It seems like every time you check out the news these days there’s a new story about efforts to restrict our Second Amendment rights. Limits on the number of handguns you can purchase in a certain time frame, limits on the number of rounds a magazine will hold, or even an all-out ban on so called “assault weapons” frequently rear their ugly heads across the country. With Bloomberg and others pumping endless amounts of money into efforts to disarm the populous, you have to wonder what the average citizen can do. In an effort to help you out, we’re here with some simple do’s and don’ts that you can use for better Second Amendment advocacy. We’ll start with the don’ts to set a good foundation for the dos.
The Don’ts of 2A Advocacy:
Don’t make it a partisan issue
It is easy to assume that anyone running or voting as a conservative is pro Second Amendment and that anyone running or voting as a liberal is anti-Second Amendment, but this is a dangerous assumption to make. In one recent study conducted by NORC at the University of Chicago, 23% of Democrats reported owning at least one gun (compared to 44% of Republicans). That translates to around 12 million people. Read on to learn why this matters.
Don’t alienate potential allies
The Second Amendment is for every citizen, not just certain demographics. There are gun owners of every sex, race, religion, ethnicity, political affiliation, and even gender identity. A quick search of Facebook or the internet will bring up multiple gun rights groups for any and all of these. Going on public discussion boards and using terms like Libtard/Repuglican, or speaking negatively about any other group, doesn’t benefit the fight at all. And make no mistake, it is a fight, and we need all the allies we can get!
Don't make threats
This one should seem like common sense, but it is easy to let things get out of hand when you feel passionately about something. In his all time best seller book “How to Make Friends and Influence People”, Dale Carnegie talks about the importance of trying to see things from the other person's perspective. You may never agree with their point of view, but you should always strive to be polite, to listen with the intent to understand, and to maintain your composure. Getting angry and making threats just gives credence and fuel to the anti-second amendment crowd's arguments. Not only do we have to consider who we're speaking to directly, but who else can see and hear the conversation. Sometimes those silent spectators are the most likely to have their minds changed.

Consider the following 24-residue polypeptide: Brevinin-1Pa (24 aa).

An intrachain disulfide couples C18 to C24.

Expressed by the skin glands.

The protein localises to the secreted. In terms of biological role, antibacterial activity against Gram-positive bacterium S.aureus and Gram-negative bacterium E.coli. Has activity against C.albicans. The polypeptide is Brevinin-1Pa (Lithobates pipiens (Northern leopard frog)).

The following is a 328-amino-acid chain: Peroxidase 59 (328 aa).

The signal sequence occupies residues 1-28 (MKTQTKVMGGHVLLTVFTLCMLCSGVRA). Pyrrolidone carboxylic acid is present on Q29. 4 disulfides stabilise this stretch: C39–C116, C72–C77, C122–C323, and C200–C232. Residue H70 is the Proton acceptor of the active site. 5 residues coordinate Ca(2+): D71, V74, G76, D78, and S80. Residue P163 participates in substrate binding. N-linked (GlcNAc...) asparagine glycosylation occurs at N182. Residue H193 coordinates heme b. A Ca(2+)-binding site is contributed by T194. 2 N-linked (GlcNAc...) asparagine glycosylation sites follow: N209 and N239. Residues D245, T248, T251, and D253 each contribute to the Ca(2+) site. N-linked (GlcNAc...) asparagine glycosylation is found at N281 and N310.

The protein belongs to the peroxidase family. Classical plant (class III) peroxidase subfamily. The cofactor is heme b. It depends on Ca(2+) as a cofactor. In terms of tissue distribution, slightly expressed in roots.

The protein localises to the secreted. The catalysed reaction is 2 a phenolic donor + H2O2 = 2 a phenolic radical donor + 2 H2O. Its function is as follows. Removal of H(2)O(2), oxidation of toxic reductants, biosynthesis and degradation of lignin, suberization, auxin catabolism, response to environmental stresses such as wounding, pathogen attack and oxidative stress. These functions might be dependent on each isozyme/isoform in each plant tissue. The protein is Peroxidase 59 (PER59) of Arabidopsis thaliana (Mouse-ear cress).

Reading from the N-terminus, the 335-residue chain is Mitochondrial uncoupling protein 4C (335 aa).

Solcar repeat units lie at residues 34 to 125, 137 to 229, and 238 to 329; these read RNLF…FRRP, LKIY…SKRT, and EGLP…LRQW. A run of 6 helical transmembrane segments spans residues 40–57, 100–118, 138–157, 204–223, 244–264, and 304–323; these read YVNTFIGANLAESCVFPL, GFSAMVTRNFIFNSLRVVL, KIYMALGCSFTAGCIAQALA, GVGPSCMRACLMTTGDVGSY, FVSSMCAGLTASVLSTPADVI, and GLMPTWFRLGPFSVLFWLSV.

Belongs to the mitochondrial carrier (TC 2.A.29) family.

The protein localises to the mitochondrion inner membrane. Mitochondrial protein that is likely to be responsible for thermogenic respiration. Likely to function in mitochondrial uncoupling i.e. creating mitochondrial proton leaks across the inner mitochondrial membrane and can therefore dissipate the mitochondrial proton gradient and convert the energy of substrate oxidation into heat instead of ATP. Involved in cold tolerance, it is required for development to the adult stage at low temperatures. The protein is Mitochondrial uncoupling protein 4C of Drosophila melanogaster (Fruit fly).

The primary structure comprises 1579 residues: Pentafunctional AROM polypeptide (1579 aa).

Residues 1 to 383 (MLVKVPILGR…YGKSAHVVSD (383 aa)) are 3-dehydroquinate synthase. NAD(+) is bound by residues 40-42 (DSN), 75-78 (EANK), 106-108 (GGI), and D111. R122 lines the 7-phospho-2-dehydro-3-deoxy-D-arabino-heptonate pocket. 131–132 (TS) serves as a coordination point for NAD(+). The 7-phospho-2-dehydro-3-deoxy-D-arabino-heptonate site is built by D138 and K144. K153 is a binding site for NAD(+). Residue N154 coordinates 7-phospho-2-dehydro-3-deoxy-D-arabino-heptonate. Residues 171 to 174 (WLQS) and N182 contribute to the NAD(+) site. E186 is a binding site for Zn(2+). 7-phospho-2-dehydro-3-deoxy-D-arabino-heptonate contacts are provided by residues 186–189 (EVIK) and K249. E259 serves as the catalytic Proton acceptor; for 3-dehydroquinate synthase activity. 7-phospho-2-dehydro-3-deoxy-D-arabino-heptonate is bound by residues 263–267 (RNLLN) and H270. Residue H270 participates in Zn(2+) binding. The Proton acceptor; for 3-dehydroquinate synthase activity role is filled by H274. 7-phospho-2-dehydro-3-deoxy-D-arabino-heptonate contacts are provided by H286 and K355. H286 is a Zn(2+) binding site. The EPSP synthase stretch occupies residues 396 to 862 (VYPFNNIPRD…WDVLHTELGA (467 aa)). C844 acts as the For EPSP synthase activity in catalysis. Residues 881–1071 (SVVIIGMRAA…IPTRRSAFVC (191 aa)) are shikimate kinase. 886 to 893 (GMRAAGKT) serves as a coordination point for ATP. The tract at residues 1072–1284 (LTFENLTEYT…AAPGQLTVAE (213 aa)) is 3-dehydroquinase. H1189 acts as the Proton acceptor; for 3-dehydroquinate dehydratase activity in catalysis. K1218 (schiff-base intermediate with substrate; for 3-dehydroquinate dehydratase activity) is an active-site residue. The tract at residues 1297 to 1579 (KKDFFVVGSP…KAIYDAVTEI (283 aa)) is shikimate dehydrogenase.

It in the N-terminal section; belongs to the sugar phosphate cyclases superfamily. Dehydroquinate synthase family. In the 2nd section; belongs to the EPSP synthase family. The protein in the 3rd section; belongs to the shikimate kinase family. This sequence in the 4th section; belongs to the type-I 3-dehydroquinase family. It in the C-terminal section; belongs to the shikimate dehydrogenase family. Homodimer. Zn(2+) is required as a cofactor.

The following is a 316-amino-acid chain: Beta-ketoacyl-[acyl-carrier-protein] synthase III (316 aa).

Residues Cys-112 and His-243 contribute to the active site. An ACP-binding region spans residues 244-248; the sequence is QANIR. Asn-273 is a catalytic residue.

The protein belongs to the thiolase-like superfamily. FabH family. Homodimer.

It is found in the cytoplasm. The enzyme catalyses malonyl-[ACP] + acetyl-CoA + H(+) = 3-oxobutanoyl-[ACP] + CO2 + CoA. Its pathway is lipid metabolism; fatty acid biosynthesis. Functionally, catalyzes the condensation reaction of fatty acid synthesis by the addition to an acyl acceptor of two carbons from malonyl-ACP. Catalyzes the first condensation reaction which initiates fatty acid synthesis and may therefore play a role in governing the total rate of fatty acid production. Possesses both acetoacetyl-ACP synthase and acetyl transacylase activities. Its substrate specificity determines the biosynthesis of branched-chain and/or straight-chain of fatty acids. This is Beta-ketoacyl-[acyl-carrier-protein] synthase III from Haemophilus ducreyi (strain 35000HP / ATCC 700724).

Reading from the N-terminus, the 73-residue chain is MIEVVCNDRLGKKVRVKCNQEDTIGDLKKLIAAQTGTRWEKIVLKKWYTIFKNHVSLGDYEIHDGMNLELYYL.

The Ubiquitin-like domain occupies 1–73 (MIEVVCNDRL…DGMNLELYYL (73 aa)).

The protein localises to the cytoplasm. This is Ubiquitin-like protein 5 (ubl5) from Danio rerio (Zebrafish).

The Do's of 2A Advocacy
Do Your Research
Know what the issues are in your state. Often times the bills that make the national news (like what is happening in Virginia) are the exception and not the rule. That doesn't mean there aren't bills that have been introduced in your state that are worrisome. A great tool to use is LegiScan, a website that lets you look up current bills by state or topic. It's important to remember that many bills that get introduced will never see a vote on the legislature floor. Still, it is important to know what is out there so you can monitor it. You can access the LegiScan website here: https://legiscan.com/bill-numbers
While the Presidential election gets the most attention, it's the state and local elections that matter the most when it comes to gun rights. Most restrictive gun laws are state level and not National because it is often harder to get things through at the National level. Research is important here too. Do not just assume because someone has an R or a D after their name that they will vote a certain way. In her book “Stalked and Defenseless: How Gun Control Helped My Stalker Murder My Husband in Front of Me”, Nikki Goeser talks about how it was the Democrats, not the Republicans who initially helped her get the state law that contributed to her husband's death changed.
If someone is an incumbent or has previously been elected you can look at their voting record. Most state websites have a place where you can see what has been voted on and how each person voted if the information was recorded. By doing a little research you can make sure the candidate you are voting for is speaking with their actions and not just their words.
Do Maintain a Professional Demeanor
OK, I debated putting this one in, but as an experienced advocate I think it is extremely important. We all cheered at the site of the crowd at the Virginia rally all decked out in their BDUs, guns slung over shoulders or tucked into holsters. But what the gun rights lobby needs right now is more soccer moms and less boogaloo.